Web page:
Minamoto no Yoshitsune

Historical Periods in Japan

  Heian              794 - 1192
  Kamakura          1192 - 1336
  Muromachi         1336 - 1573
  Azura-Muromachi   1568 - 1600
  Tokugawa          1600 - 1868
  Meiji             1868 - 1912

Yoshitsune lived at the very end of the Heian period; his brother's ascendancy to Shogun marked the beginning of the Kamakura period.

It was in the Muromachi period that much of the Yoshitsune literature was written:

'Gunki monogatari' ('war tales')
are stories based on real episodes from Japanese history. However, they are often modified significantly for dramatic purposes. Although early examples, such as the 'Heiki Monogatari', portray Yoshitsune as an active warrior, the later tales emphasize his tragic nature and cultural sophistication. 'Gikeiki' is a collection of stories about the youth and fugitive years of Yoshitsune, written in Muromachi circa 1400

Noh dramas
combine music and singing and dancing to tell a story. 14 of the 240 Noh dramas in the current repertoire, such as 'Ataka' and 'Funa Benkei', tell stories about Yoshitsune and his followers. Most Noh plays were written in the Muromachi period.

'Kouwaka no mai' dances
told stories with a combination of music and motion, similar perhaps to the Noh dramas. They flourished in the late Muromachi and early Tokugawa periods, but disappeared before the Meiji restoration. 14 of the 44 surviving texts are based on Yoshitsune.

'Otogi zoushi' and 'chusei shousetsu'
are illustrated stories, written anonymously and aimed at a juvenile market. Most were written in the Muromachi and early Edo periods. There are 16 'otogi zoushi' about heroes, and Yoshitsune appears in 8 of them.

Even though in real life, Yoshitsune became famous through his genius in battle, in Japanese literature, he appears as a very different person. Authors of the Muromachi period looked back to the Heian times for inspiration. Their ideal men are not rough warriors striding across the battlefield, but sensitive poets who mourn the transience of life. In most of the Japanese literature, Yoshitsune does things like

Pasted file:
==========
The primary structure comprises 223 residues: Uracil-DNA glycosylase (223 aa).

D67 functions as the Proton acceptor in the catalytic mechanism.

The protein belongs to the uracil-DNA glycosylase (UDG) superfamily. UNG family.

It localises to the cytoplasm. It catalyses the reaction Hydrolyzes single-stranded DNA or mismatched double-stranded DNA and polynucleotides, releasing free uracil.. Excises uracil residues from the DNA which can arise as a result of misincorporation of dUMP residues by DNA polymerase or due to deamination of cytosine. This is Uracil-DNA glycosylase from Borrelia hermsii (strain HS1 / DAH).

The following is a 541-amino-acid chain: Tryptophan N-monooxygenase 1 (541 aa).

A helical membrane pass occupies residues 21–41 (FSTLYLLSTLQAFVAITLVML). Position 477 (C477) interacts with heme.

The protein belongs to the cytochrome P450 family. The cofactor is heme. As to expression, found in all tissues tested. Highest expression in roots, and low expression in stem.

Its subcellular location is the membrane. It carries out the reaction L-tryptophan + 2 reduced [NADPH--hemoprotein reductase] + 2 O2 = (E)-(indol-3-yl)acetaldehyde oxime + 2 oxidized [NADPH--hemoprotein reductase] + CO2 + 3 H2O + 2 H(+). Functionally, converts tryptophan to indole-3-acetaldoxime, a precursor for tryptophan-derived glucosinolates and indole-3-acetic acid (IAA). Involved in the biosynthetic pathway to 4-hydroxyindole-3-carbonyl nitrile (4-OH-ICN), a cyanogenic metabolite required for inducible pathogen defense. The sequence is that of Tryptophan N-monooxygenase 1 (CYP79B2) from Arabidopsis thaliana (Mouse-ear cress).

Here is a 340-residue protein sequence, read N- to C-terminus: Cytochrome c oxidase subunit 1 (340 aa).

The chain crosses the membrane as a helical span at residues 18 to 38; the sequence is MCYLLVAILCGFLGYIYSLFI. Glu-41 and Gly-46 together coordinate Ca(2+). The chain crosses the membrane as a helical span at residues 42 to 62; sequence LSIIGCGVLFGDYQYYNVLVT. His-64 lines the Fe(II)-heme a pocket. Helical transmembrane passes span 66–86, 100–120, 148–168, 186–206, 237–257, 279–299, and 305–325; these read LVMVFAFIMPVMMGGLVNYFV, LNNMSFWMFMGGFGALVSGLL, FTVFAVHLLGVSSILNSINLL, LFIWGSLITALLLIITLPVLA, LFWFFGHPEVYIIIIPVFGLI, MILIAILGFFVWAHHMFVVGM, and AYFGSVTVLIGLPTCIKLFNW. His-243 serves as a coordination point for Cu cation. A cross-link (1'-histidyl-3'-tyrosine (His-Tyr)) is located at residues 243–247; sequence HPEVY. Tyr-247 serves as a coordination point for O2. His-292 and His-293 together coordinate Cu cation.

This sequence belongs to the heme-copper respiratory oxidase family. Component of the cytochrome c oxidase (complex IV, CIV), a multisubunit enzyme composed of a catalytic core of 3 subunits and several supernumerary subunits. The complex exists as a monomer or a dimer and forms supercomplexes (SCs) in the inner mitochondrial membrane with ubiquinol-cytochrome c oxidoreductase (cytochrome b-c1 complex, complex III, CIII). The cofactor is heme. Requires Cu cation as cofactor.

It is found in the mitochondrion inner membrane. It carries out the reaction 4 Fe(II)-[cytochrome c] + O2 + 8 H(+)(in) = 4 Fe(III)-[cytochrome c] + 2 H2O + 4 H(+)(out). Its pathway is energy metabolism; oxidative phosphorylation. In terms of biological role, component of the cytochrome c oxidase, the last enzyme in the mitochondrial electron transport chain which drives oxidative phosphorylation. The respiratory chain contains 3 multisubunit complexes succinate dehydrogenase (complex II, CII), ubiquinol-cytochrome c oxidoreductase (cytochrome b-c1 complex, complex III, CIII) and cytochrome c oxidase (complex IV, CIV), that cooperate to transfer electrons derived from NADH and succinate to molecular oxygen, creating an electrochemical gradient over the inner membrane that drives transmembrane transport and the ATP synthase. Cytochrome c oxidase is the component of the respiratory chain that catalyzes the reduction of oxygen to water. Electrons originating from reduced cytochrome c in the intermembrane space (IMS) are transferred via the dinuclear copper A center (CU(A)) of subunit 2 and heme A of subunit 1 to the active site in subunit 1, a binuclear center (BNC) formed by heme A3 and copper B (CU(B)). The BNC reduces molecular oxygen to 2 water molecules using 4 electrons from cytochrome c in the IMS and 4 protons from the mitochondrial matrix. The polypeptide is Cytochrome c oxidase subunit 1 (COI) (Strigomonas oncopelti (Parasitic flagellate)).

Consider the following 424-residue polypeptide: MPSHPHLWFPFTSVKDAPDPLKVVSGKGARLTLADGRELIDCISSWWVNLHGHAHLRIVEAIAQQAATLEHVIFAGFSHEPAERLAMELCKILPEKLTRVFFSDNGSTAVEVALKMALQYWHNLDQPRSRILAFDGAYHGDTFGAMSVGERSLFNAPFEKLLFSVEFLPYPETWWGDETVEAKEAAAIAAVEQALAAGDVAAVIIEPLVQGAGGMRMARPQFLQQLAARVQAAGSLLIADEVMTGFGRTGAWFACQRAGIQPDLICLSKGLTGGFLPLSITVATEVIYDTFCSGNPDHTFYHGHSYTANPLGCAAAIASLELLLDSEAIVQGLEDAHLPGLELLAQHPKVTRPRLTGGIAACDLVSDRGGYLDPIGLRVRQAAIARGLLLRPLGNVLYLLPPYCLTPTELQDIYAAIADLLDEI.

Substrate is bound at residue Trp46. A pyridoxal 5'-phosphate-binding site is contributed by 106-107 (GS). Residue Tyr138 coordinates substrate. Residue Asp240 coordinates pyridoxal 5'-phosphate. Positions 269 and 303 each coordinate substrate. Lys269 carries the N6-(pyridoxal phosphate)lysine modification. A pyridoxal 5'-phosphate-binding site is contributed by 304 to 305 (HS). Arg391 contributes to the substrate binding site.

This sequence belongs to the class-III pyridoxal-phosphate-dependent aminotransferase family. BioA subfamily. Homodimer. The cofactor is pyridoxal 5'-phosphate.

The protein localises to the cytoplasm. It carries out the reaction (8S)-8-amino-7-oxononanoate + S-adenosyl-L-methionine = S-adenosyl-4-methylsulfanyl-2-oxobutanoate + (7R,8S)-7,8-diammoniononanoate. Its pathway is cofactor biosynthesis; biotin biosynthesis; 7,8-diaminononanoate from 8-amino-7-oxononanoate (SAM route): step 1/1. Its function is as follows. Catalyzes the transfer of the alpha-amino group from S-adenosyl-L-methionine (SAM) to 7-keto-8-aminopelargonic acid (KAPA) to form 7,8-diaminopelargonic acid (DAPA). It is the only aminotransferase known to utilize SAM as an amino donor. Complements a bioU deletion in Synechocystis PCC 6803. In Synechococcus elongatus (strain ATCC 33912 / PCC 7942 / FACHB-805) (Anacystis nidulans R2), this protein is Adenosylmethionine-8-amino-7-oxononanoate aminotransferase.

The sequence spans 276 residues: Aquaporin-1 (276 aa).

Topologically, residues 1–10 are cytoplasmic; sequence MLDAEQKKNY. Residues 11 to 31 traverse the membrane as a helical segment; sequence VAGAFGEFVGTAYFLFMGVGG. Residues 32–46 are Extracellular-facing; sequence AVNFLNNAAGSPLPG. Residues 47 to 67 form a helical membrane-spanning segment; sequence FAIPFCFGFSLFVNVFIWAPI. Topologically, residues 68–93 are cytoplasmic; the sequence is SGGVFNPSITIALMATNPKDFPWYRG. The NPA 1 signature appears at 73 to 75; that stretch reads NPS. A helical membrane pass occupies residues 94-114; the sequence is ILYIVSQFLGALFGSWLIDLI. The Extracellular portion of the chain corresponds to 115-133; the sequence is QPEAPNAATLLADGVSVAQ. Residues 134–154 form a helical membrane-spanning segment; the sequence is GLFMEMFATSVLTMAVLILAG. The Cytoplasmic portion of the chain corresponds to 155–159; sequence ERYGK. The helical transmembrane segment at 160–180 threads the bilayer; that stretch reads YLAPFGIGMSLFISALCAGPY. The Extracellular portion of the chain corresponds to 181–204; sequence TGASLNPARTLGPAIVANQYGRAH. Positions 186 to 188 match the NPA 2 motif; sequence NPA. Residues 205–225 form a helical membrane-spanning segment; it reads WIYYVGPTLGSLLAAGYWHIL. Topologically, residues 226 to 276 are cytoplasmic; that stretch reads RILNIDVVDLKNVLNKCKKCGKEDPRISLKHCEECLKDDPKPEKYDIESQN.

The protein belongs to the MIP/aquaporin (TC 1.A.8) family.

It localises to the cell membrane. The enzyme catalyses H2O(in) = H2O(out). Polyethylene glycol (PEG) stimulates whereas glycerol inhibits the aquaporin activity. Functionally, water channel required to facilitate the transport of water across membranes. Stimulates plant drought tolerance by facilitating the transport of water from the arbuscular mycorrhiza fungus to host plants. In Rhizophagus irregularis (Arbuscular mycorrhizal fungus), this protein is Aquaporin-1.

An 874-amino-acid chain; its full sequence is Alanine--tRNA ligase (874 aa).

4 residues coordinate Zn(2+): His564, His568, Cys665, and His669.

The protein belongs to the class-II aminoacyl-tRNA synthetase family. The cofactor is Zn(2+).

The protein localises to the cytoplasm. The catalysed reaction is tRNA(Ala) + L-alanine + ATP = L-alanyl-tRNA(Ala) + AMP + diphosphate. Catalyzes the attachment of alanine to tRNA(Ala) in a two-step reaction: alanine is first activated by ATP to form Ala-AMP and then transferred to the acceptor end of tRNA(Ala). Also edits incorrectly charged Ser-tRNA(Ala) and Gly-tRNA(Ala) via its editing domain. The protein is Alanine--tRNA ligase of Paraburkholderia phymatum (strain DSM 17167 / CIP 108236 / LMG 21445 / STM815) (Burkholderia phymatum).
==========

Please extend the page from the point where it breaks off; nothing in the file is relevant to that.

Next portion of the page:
It is his surrounding characters -- Benkei the monk, Shizuka his mistress -- who carry the action. For example,

  1. In the Noh play 'Funa Benkei', Yoshitsune and his party are crossing the sea in a boat when the angry spirit of Taira no Tomomori appears. Tomomori was one of the leaders of the Taira clan whom Yoshitsune's army defeated years earlier. Tomomori's spirit tries to drag Yoshitsune to the bottom of the sea. Benkei saves Yoshitsune by praying to the Buddhist deities.
  2. In the Noh play 'Ataka', Yoshitsune and his followers, fleeing the forces of his brother, are stopped at a checkpoint. Benkei does all talking while Yoshitsune is disguised as a baggage carrier. The officer of the barrier grows suspicious of them, so Benkei beats Yoshitsune to prove that the boy is nothing but a lowly servant.

Apparently, many Japanese people in the past -- and perhaps today? -- admire tragic figures: men and women who suffer an unhappy fate, who are aware of their destiny yet powerless to change it. The pathos of these figures has a special term in Japanese: mono no aware. Yoshitsune, due to his noble birth quick rise to fame, long flight from the hostile forces and early death, provides a perfect frame into which Japanese authors can place their own invented stories.